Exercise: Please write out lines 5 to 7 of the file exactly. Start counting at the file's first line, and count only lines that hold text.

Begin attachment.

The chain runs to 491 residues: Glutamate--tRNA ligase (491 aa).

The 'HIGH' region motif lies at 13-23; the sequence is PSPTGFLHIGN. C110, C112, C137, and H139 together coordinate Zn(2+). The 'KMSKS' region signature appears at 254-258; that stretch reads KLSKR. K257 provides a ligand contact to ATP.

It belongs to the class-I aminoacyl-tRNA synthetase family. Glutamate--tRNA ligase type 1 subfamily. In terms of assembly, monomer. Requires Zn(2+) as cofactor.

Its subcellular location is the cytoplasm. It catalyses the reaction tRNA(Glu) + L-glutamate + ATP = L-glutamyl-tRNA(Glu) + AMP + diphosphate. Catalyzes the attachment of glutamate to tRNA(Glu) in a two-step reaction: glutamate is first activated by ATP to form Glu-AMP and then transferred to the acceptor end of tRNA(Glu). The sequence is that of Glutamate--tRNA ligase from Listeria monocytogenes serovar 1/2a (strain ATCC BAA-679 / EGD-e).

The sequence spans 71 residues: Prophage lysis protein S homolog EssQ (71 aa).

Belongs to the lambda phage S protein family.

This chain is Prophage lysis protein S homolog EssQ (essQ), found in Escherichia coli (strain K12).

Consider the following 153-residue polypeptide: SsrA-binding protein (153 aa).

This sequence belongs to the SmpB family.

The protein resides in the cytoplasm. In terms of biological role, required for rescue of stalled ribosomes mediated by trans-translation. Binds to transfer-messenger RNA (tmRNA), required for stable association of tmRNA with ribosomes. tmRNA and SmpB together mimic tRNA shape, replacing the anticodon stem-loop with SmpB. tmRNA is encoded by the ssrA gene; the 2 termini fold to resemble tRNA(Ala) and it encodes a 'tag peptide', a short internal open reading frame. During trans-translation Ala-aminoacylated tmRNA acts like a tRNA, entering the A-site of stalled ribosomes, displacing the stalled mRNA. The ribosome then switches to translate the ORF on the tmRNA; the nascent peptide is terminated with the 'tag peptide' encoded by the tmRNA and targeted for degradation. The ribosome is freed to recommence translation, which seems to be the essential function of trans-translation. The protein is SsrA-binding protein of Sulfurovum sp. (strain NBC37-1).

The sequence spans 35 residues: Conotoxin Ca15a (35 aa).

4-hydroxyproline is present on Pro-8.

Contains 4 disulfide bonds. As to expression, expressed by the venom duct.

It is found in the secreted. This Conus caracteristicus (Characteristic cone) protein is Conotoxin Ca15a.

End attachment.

The sequence spans 71 residues: Prophage lysis protein S homolog EssQ (71 aa).

Belongs to the lambda phage S protein family.

This chain is Prophage lysis protein S homolog EssQ (essQ), found in Escherichia coli (strain K12).